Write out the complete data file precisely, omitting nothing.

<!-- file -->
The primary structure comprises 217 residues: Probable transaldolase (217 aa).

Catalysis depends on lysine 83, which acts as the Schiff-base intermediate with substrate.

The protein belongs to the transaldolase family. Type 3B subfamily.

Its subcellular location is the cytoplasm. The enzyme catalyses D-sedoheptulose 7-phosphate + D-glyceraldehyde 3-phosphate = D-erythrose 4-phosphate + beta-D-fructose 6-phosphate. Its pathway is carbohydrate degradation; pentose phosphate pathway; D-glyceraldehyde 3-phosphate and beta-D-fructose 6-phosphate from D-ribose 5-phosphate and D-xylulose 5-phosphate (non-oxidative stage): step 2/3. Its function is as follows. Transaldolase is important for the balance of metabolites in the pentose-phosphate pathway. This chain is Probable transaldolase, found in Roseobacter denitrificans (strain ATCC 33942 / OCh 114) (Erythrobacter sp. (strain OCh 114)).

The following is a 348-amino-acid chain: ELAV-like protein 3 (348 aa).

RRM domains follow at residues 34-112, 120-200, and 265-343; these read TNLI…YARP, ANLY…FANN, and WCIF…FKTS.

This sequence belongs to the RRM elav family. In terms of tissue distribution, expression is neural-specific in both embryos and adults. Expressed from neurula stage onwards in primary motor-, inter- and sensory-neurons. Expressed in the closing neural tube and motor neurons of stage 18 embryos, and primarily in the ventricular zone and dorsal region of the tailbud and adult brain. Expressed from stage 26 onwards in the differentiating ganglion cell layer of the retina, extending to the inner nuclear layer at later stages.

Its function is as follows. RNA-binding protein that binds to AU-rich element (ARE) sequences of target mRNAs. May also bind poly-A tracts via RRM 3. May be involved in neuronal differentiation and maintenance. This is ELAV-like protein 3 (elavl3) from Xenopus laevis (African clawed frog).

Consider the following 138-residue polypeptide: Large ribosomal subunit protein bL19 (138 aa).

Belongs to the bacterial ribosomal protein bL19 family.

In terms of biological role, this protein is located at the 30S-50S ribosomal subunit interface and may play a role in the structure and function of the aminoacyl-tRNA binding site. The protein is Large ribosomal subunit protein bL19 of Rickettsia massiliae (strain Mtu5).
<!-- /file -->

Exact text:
The primary structure comprises 217 residues: Probable transaldolase (217 aa).

Catalysis depends on lysine 83, which acts as the Schiff-base intermediate with substrate.

The protein belongs to the transaldolase family. Type 3B subfamily.

Its subcellular location is the cytoplasm. The enzyme catalyses D-sedoheptulose 7-phosphate + D-glyceraldehyde 3-phosphate = D-erythrose 4-phosphate + beta-D-fructose 6-phosphate. Its pathway is carbohydrate degradation; pentose phosphate pathway; D-glyceraldehyde 3-phosphate and beta-D-fructose 6-phosphate from D-ribose 5-phosphate and D-xylulose 5-phosphate (non-oxidative stage): step 2/3. Its function is as follows. Transaldolase is important for the balance of metabolites in the pentose-phosphate pathway. This chain is Probable transaldolase, found in Roseobacter denitrificans (strain ATCC 33942 / OCh 114) (Erythrobacter sp. (strain OCh 114)).

The following is a 348-amino-acid chain: ELAV-like protein 3 (348 aa).

RRM domains follow at residues 34-112, 120-200, and 265-343; these read TNLI…YARP, ANLY…FANN, and WCIF…FKTS.

This sequence belongs to the RRM elav family. In terms of tissue distribution, expression is neural-specific in both embryos and adults. Expressed from neurula stage onwards in primary motor-, inter- and sensory-neurons. Expressed in the closing neural tube and motor neurons of stage 18 embryos, and primarily in the ventricular zone and dorsal region of the tailbud and adult brain. Expressed from stage 26 onwards in the differentiating ganglion cell layer of the retina, extending to the inner nuclear layer at later stages.

Its function is as follows. RNA-binding protein that binds to AU-rich element (ARE) sequences of target mRNAs. May also bind poly-A tracts via RRM 3. May be involved in neuronal differentiation and maintenance. This is ELAV-like protein 3 (elavl3) from Xenopus laevis (African clawed frog).

Consider the following 138-residue polypeptide: Large ribosomal subunit protein bL19 (138 aa).

Belongs to the bacterial ribosomal protein bL19 family.

In terms of biological role, this protein is located at the 30S-50S ribosomal subunit interface and may play a role in the structure and function of the aminoacyl-tRNA binding site. The protein is Large ribosomal subunit protein bL19 of Rickettsia massiliae (strain Mtu5).